Remarks at a UN Security Council Open Debate on the Maintenance of International Peace and Security Following the Adoption of Resolution 2388 on Traff

Ambassador Nikki Haley
U.S. Permanent Representative to the United Nations
U.S. Mission to the United Nations
New York City
November 21, 2017


Thank you, Mr. President, and to Italy for their leadership on this matter. And certainly we want to thank all of our briefers for the very informative reports they gave. We want to say a special thank you to the Secretary-General for his strong condemnation of reports of African migrants being sold as slaves in Libya.

To see the pictures of these men being treated like cattle, and to hear the auctioneer describe them as, “big strong boys for farm work,” should shock the conscience of us all. There are few greater violations of human rights and human dignity than this.

There is no place in our world for slavery. The United States urges a full investigation of these appalling acts. The perpetrators who are responsible for these crimes must be held accountable.

This is literally why we are here today – to put a stop to this barbaric practice and other acts of exploitation of human beings.

Human trafficking is of concern to the United States because of its destructive impact on individuals. But it also has consequences beyond its immediate victims.

The United States was the first country to bring human trafficking in conflict to this Council’s agenda as an international peace and security issue in 2015. More recently, we have advocated treating far more human rights abuses and violations as peace and security issues. Human trafficking in conflict is a prime example of the kind of human rights abuses that threaten entire regions and the world.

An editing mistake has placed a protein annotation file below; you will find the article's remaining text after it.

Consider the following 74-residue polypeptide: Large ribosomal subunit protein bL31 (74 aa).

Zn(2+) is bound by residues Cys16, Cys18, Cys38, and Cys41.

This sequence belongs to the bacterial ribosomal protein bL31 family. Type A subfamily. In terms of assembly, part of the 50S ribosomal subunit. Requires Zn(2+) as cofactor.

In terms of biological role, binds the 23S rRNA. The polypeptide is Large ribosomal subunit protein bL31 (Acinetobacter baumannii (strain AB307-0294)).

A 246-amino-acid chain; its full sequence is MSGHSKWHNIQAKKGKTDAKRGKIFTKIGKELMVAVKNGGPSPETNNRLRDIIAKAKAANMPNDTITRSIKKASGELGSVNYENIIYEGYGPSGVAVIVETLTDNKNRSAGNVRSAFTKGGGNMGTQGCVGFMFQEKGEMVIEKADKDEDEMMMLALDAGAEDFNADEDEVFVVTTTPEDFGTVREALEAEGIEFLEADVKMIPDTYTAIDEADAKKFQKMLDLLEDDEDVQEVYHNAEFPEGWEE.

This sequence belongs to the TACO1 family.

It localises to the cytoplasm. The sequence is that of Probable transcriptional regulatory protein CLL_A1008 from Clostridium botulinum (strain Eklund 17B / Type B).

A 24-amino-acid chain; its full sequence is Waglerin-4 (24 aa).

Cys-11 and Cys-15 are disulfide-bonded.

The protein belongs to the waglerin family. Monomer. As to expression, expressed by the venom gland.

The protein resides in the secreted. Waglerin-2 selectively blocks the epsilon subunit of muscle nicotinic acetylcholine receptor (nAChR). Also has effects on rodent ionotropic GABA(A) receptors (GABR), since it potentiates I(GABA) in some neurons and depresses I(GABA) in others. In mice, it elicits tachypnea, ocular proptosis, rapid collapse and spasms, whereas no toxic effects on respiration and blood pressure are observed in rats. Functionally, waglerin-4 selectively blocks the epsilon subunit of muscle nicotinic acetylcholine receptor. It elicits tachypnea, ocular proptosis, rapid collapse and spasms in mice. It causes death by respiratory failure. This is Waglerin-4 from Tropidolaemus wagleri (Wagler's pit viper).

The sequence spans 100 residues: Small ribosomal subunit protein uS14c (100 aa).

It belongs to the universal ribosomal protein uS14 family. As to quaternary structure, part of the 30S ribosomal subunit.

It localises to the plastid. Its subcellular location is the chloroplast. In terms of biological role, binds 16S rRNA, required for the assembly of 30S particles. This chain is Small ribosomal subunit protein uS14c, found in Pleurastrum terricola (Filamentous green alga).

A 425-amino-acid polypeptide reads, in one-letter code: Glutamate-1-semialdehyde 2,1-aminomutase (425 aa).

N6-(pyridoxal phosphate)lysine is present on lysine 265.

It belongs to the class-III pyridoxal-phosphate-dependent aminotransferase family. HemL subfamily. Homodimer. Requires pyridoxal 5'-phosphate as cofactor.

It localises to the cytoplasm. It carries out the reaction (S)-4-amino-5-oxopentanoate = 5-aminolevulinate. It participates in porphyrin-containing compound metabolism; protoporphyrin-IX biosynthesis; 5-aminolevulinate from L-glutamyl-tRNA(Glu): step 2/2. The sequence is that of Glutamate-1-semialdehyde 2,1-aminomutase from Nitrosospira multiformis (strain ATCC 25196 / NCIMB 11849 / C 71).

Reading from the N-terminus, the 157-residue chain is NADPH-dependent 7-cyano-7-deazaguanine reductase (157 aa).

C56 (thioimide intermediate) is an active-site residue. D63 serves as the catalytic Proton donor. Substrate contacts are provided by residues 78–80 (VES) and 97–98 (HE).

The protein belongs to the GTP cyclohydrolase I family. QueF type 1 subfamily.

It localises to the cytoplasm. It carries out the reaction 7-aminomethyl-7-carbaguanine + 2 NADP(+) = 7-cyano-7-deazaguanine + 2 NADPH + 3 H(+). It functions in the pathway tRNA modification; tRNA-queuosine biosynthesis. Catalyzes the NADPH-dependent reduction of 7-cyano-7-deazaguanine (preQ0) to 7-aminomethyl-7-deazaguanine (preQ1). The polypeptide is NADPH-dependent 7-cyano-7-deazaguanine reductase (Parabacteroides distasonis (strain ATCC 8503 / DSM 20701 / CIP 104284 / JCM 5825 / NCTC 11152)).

Terrorist groups like Boko Haram and ISIS use human trafficking to support their aggression, fueling a cycle of violence that leads to more vulnerable, displaced people who are then exploited by traffickers.

A young boy named Abdul was kidnapped by Boko Haram from his village in Nigeria when he was just 14 years old.

The terrorists trained him in the use of heavy weapons and forced him to carry out operations in which he killed 14 civilians. He was also forced to gather intelligence on government forces for Boko Haram.

And as far as we’ve seen, far too often kidnapped girls and women play a different but no less horrific role for these terrorist groups.

Amal was captured by ISIS in Libya along with a group of 71 other migrants. She testified that her captors separated the men from the women and the Christians from the Muslims. She was forced into sexual slavery and kept underground. She didn’t see the sun for nine months.

These are just two examples of many. Across sub-Saharan Africa and the Middle East, vast human displacement due to ongoing conflicts and dire economic need has resulted in rampant human trafficking.

Violence from both state and non-state actors has driven thousands across the region to Europe in search of a better life, exposing already vulnerable populations to human traffickers.